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Saturday, October 11

A New Cumbrian Sky

Stuart has been busy down in Kendal preparing a new version of Cumbrian Sky, as AOL decided to close their Journal service he has been using for the last few years. So check out the new site at http://cumbriansky.wordpress.com

I'm sure you'll agree that the new blog looks very slick, and we can be sure that Stuart's posts will continue to be the excellent quality we've come to expect.

A quick check through my bookmarks shows this is now the third incarnation of Cumbrian Sky, for those intested in a historical perspective the original site dating back to October 2004 is still available.

Friday, October 10

Enceladus close flyby

Phil Plait aka the Bad Astronomer has a this early round up of Cassini's very close flyby of Saturn's moon Enceladus. The first pictures look impressive

Enceladus flyby

Just yesterday, the Cassini spacecraft passed an incredible 25 kilometers (16 miles) off the surface of Saturn’s weird moon Enceladus. This icy ball has plumes of water jetting up from its south pole region, emanating from a series of parallel cracks nicknamed tiger stripes. Cassini flew right through these plumes! The images taken have not been fully processed yet, but the Cassini folks have released a few of the raw images. Here’s one:

Cassini raw view of Enceladus

Wow. The surface of Enceladus is entirely covered with ice; see how few craters there are? That means the surface is "new"; if it were older there would be lots more craters. That means the moon is recently (or continuously) resurfaced, which in turn means a dynamic process almost certainly involving water and a liquid interior. The cracks and plates look to be due to ice floes. We see the same sort of thing here on Earth and on Jupiter’s frozen moon Europa.

blog it

What's going on with CAS News?

OK. You'll probably see some strange things happening on CAS News over the next few days, let me explain. . . .

Basically I've switched the CAS Website address (www.cockermouthastronomy.co.uk) over to point at the former CAS News blog (www.casnews1.blogspot.com). That means the blog is now *the* CAS website. So why have I done that and what are the implications ?

Firstly, Why? Well you probably noticed that I haven't had much time to update anything recently. The CAS website hasn't been touched for ages and much of the information on meetings and membership was out of date. As only I have access to update the website, and only from one desktop computer that makes things more difficult. On the other hand the blog can be updated by other from anywhere with web access. So everyone coming to the same place means more likelihood of things being up to date. Also you all get the opportunity to comment on the blog, so can play your part. A second advantage of the blog approach is cost, it should be much cheaper to maintain as we use the services of 'blogger'.

So what are the implications of this move ?
  1. There may be an impact on email subscriptions. If you get CAS News via email then I haven't worked out whether it will still work or not. I may need to do some adjustments behind the scenes to get things back on track.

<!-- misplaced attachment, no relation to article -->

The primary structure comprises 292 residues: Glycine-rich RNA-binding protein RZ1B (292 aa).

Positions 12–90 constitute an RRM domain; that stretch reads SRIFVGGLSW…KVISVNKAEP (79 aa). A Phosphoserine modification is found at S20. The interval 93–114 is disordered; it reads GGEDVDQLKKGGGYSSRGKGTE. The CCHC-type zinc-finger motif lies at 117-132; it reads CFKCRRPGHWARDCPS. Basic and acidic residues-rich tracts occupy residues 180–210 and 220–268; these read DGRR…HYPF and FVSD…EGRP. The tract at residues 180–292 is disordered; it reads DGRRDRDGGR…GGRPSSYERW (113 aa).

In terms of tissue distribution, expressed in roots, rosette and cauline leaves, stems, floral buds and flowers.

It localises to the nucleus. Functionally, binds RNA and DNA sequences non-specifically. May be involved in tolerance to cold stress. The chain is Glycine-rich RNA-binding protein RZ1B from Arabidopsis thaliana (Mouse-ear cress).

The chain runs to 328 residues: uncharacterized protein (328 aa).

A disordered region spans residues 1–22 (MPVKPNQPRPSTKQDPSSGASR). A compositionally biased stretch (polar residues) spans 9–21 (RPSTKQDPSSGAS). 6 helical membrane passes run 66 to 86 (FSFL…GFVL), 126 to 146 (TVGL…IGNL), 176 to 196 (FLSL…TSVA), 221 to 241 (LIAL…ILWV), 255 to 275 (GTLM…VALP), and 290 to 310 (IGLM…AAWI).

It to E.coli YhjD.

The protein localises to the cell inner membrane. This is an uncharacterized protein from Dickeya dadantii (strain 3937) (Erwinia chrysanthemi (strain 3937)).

2. If you have the former CAS website bookmarked you may still get to the old homepage at http://www.cockermouthastronomy.co.uk/index. If you do you'll need to type www.cockermouthastronomy.co.uk into your address bar (or follow this link) then bookmark that to replace the old bookmark.
  3. As I'm moving some of the old reference data from the old site to this one, you may get email updates of 'old stuff' you don't need. Just bear with me, that should only happen a few times before we are back on track.
  4. I could have broken everything ! Things seem to be working on my PC but if you are experiencing any difficulties please let me know on chris@cockermouthastronomy.co.uk (or cas@darwin.otherinbox.com if I've broken the email as well).
  5. If I've really, really broken it you probably will not be able to read this either !
At the moment I'm keeping my fingers crossed.

[UPDATE: I think I've redirected the feed so that the emails should work now. If you are not getting them let me know. I've noticed that the URL http://cockermouthastronomy.co.uk still links to the old site so if you omit the "www." part you can still get all the old site at the moment.]

CAS Meeting Programme

Below is our latest programme.

Sunday, October 5

September Meeting Report

CAS founder, Stuart Atkinson was our guest speaker this month and gave us an excellent talk on Visions of Mars. Stuarts presentation was packed with fantastic pictures of Mars and gave a real perspective on the way space probes and landers have changed our view of the Red Planet. You can find links to all Stuart's online work, and there's lots of it, over at Cumbrian Sky or Stuart's homepage. It was great to see Stuart and Stella again and we look forward to welcoming them to future CAS meetings.

New CAS member Peter Nicholson also provided an update on the new CAS telescope and some really useful beginners insights into preparing for and observing session.

Chris provided the usual update on space and astronomy news. If you missed it you can use the following link to view September's CAS News Presentation.

Hope to see you at the October CAS meeting.